The six-month torrent of cash into municipal bond mutual funds pushed the industry to its most bountiful level of assets under management ever last week, according to AMG Data Services.

Investors poured $776.6 million into muni funds that report their figures weekly during the week ended July 8, AMG reported.

This figure only includes funds that report their figures weekly. All funds, including funds that report their figures monthly, are recording inflows of $1.41 billion a week, based on a four-week moving average.

The latest inflows cap a turnaround that would have seemed unlikely half a year ago.

The muni fund industry lost 18% of its assets in 14 weeks late last year. Panicked selling and a global flight to safety chased $12 billion out of muni funds and forced $49.46 billion in market losses during those 14 weeks.

Investors favored only the most iron-clad safe havens. They spirited money out of stocks and long-term bonds and into Treasuries and money market funds.

The yield on the 10-year Treasury fell below 2.1% in late December. Money market funds, which put money only in ultra-secure, short-term investments, attracted $523 billion between Sept. 23 and Jan. 13, according to iMoneyNet.

During this flight to safety, muni funds' assets tumbled from the then-record $397.55 billion on Sept. 10 to $336.94 billion on Dec. 17.

Starting in January, investors began squirreling money into muni funds again.

As investors became more willing to stomach risk this year, money gushed out of Treasury bonds and money market funds and into bond funds and stocks in search of better yields.

The $3.6 trillion money market fund industry has shed more than $80 billion since mid-January. The 10-year Treasury yield is 110 points fatter than it was at the beginning of the year.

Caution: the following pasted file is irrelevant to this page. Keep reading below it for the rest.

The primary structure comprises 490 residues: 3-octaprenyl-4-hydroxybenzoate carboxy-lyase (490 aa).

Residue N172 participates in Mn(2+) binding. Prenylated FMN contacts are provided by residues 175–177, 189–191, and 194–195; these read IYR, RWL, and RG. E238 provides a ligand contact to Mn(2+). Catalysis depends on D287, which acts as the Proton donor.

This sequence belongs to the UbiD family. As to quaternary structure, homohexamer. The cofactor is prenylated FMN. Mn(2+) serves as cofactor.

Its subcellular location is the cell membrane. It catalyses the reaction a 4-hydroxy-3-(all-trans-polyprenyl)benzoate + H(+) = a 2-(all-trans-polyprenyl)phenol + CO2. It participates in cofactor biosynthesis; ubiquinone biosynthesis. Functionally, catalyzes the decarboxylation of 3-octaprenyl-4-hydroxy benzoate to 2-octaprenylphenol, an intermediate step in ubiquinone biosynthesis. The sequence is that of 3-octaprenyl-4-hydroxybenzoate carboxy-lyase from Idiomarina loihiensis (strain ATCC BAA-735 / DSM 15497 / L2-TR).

Lately, the cash has been flooding municipal funds at a rate that would be difficult to exaggerate.

Muni funds' assets have grown more than 15% in the past six months, by far the fastest rate of growth in a decade and a half.

The 10 heaviest inflows based on the four-week moving average have all been in 2009.

Inflows in the last six months have exceeded inflows from any 12-month period since AMG started keeping track in 1992.

Investors have entrusted $34.3 billion to muni funds in the past six months, a sum greater than the annual gross domestic product of Uruguay. The muni fund industry's assets under management, now at a record $399.68 billion, are more valuable than the gross domestic product of Virginia.

Phil Condon, who heads municipal strategy at DWS Investments, said retail investors have grown increasingly comfortable with munis because they occupy a sweet spot in finance.

Treasuries and money market funds offer unassailable security and liquidity, but, for some investors, not enough return.

The average 12-month yield on a taxable money-market fund is 1.06%, according to iMoneyNet. The one-year Treasury bill yields 0.44%.

Many long-term mutual funds, meanwhile, offer yields of 4.5% or 5%, Condon said.

Stocks and real estate offer potentially higher returns, but, for some investors, too much risk.

The Standard & Poor's 500 Index is down 44% from its peak in October 2007, and the Case-Shiller 20-city composite index of home prices is down 33% in the past three years.

The default rate on triple-A and double-A rated municipal bonds is zero.

Condon said munis represent a comfortable middle ground for investors who like to generate decent returns without losing money.

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